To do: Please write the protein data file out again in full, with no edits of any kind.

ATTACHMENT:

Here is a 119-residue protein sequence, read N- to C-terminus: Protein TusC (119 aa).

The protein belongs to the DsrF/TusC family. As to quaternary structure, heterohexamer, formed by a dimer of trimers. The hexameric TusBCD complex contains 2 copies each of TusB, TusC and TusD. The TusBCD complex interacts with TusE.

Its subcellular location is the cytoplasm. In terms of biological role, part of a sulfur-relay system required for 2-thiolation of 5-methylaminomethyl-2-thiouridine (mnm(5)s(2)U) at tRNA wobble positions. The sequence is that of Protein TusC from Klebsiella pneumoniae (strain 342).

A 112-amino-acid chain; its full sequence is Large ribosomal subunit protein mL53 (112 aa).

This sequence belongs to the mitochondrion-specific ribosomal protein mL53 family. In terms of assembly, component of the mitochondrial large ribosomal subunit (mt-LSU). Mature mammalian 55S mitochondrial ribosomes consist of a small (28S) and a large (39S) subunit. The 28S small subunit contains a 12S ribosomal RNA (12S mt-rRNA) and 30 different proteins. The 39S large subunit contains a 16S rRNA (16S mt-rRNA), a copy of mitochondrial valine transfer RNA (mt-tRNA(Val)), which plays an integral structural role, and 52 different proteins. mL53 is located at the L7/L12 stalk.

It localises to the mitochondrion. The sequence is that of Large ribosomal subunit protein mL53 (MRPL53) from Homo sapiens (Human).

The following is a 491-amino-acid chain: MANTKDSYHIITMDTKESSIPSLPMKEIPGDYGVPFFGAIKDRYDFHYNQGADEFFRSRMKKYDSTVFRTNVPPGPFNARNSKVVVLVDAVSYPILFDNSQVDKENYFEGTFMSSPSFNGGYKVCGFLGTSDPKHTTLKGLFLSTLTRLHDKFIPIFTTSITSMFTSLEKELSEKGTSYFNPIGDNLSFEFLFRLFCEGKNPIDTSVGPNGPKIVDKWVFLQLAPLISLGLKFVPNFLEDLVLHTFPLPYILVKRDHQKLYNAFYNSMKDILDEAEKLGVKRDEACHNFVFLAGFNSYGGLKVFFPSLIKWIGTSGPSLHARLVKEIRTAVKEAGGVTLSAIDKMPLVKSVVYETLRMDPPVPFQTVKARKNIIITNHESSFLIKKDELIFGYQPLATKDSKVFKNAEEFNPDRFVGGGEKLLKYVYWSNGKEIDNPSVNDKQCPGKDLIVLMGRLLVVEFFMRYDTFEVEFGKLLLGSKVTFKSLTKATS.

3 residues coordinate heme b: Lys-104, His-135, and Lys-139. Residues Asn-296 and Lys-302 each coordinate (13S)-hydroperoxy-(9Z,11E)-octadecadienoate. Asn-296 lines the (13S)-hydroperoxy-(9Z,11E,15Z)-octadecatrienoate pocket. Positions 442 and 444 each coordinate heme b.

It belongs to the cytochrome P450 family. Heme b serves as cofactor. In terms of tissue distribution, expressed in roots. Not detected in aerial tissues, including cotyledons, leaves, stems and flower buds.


Here is a 119-residue protein sequence, read N- to C-terminus: Protein TusC (119 aa).

The protein belongs to the DsrF/TusC family. As to quaternary structure, heterohexamer, formed by a dimer of trimers. The hexameric TusBCD complex contains 2 copies each of TusB, TusC and TusD. The TusBCD complex interacts with TusE.

Its subcellular location is the cytoplasm. In terms of biological role, part of a sulfur-relay system required for 2-thiolation of 5-methylaminomethyl-2-thiouridine (mnm(5)s(2)U) at tRNA wobble positions. The sequence is that of Protein TusC from Klebsiella pneumoniae (strain 342).

A 112-amino-acid chain; its full sequence is Large ribosomal subunit protein mL53 (112 aa).

This sequence belongs to the mitochondrion-specific ribosomal protein mL53 family. In terms of assembly, component of the mitochondrial large ribosomal subunit (mt-LSU). Mature mammalian 55S mitochondrial ribosomes consist of a small (28S) and a large (39S) subunit. The 28S small subunit contains a 12S ribosomal RNA (12S mt-rRNA) and 30 different proteins. The 39S large subunit contains a 16S rRNA (16S mt-rRNA), a copy of mitochondrial valine transfer RNA (mt-tRNA(Val)), which plays an integral structural role, and 52 different proteins. mL53 is located at the L7/L12 stalk.

It localises to the mitochondrion. The sequence is that of Large ribosomal subunit protein mL53 (MRPL53) from Homo sapiens (Human).

The following is a 491-amino-acid chain: MANTKDSYHIITMDTKESSIPSLPMKEIPGDYGVPFFGAIKDRYDFHYNQGADEFFRSRMKKYDSTVFRTNVPPGPFNARNSKVVVLVDAVSYPILFDNSQVDKENYFEGTFMSSPSFNGGYKVCGFLGTSDPKHTTLKGLFLSTLTRLHDKFIPIFTTSITSMFTSLEKELSEKGTSYFNPIGDNLSFEFLFRLFCEGKNPIDTSVGPNGPKIVDKWVFLQLAPLISLGLKFVPNFLEDLVLHTFPLPYILVKRDHQKLYNAFYNSMKDILDEAEKLGVKRDEACHNFVFLAGFNSYGGLKVFFPSLIKWIGTSGPSLHARLVKEIRTAVKEAGGVTLSAIDKMPLVKSVVYETLRMDPPVPFQTVKARKNIIITNHESSFLIKKDELIFGYQPLATKDSKVFKNAEEFNPDRFVGGGEKLLKYVYWSNGKEIDNPSVNDKQCPGKDLIVLMGRLLVVEFFMRYDTFEVEFGKLLLGSKVTFKSLTKATS.

3 residues coordinate heme b: Lys-104, His-135, and Lys-139. Residues Asn-296 and Lys-302 each coordinate (13S)-hydroperoxy-(9Z,11E)-octadecadienoate. Asn-296 lines the (13S)-hydroperoxy-(9Z,11E,15Z)-octadecatrienoate pocket. Positions 442 and 444 each coordinate heme b.

It belongs to the cytochrome P450 family. Heme b serves as cofactor. In terms of tissue distribution, expressed in roots. Not detected in aerial tissues, including cotyledons, leaves, stems and flower buds.